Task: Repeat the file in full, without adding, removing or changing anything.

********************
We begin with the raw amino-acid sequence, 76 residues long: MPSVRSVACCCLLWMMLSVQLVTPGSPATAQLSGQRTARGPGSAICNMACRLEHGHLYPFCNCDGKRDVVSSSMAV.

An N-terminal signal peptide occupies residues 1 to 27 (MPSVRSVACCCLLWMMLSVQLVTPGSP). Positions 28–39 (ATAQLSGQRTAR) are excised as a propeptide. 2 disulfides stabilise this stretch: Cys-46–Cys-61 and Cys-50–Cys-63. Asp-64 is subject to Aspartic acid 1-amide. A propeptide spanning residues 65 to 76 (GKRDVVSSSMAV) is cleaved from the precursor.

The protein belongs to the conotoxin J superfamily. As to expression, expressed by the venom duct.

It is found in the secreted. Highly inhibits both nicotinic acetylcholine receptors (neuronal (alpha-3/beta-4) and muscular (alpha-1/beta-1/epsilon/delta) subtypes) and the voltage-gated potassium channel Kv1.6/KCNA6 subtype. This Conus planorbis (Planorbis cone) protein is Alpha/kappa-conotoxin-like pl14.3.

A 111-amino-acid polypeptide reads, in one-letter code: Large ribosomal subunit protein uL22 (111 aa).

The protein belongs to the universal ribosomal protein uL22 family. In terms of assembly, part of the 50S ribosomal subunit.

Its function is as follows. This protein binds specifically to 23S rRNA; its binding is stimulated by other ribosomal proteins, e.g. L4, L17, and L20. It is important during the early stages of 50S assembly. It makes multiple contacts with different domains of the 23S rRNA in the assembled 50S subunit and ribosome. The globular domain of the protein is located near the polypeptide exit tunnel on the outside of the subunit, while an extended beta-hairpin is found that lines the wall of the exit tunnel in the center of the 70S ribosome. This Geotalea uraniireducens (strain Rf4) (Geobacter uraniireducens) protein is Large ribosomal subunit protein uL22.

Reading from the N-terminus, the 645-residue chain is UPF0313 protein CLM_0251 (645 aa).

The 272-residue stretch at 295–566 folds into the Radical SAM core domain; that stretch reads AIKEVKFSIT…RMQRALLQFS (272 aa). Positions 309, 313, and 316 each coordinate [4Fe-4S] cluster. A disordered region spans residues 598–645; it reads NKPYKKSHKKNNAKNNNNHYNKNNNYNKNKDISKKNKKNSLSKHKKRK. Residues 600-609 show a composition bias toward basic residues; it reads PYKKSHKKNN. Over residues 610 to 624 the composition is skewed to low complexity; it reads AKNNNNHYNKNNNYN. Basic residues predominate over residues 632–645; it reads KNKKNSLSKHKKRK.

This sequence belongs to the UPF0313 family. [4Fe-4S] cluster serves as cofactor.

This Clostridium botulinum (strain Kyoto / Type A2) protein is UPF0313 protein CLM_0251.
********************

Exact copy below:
We begin with the raw amino-acid sequence, 76 residues long: MPSVRSVACCCLLWMMLSVQLVTPGSPATAQLSGQRTARGPGSAICNMACRLEHGHLYPFCNCDGKRDVVSSSMAV.

An N-terminal signal peptide occupies residues 1 to 27 (MPSVRSVACCCLLWMMLSVQLVTPGSP). Positions 28–39 (ATAQLSGQRTAR) are excised as a propeptide. 2 disulfides stabilise this stretch: Cys-46–Cys-61 and Cys-50–Cys-63. Asp-64 is subject to Aspartic acid 1-amide. A propeptide spanning residues 65 to 76 (GKRDVVSSSMAV) is cleaved from the precursor.

The protein belongs to the conotoxin J superfamily. As to expression, expressed by the venom duct.

It is found in the secreted. Highly inhibits both nicotinic acetylcholine receptors (neuronal (alpha-3/beta-4) and muscular (alpha-1/beta-1/epsilon/delta) subtypes) and the voltage-gated potassium channel Kv1.6/KCNA6 subtype. This Conus planorbis (Planorbis cone) protein is Alpha/kappa-conotoxin-like pl14.3.

A 111-amino-acid polypeptide reads, in one-letter code: Large ribosomal subunit protein uL22 (111 aa).

The protein belongs to the universal ribosomal protein uL22 family. In terms of assembly, part of the 50S ribosomal subunit.

Its function is as follows. This protein binds specifically to 23S rRNA; its binding is stimulated by other ribosomal proteins, e.g. L4, L17, and L20. It is important during the early stages of 50S assembly. It makes multiple contacts with different domains of the 23S rRNA in the assembled 50S subunit and ribosome. The globular domain of the protein is located near the polypeptide exit tunnel on the outside of the subunit, while an extended beta-hairpin is found that lines the wall of the exit tunnel in the center of the 70S ribosome. This Geotalea uraniireducens (strain Rf4) (Geobacter uraniireducens) protein is Large ribosomal subunit protein uL22.

Reading from the N-terminus, the 645-residue chain is UPF0313 protein CLM_0251 (645 aa).

The 272-residue stretch at 295–566 folds into the Radical SAM core domain; that stretch reads AIKEVKFSIT…RMQRALLQFS (272 aa). Positions 309, 313, and 316 each coordinate [4Fe-4S] cluster. A disordered region spans residues 598–645; it reads NKPYKKSHKKNNAKNNNNHYNKNNNYNKNKDISKKNKKNSLSKHKKRK. Residues 600-609 show a composition bias toward basic residues; it reads PYKKSHKKNN. Over residues 610 to 624 the composition is skewed to low complexity; it reads AKNNNNHYNKNNNYN. Basic residues predominate over residues 632–645; it reads KNKKNSLSKHKKRK.

This sequence belongs to the UPF0313 family. [4Fe-4S] cluster serves as cofactor.

This Clostridium botulinum (strain Kyoto / Type A2) protein is UPF0313 protein CLM_0251.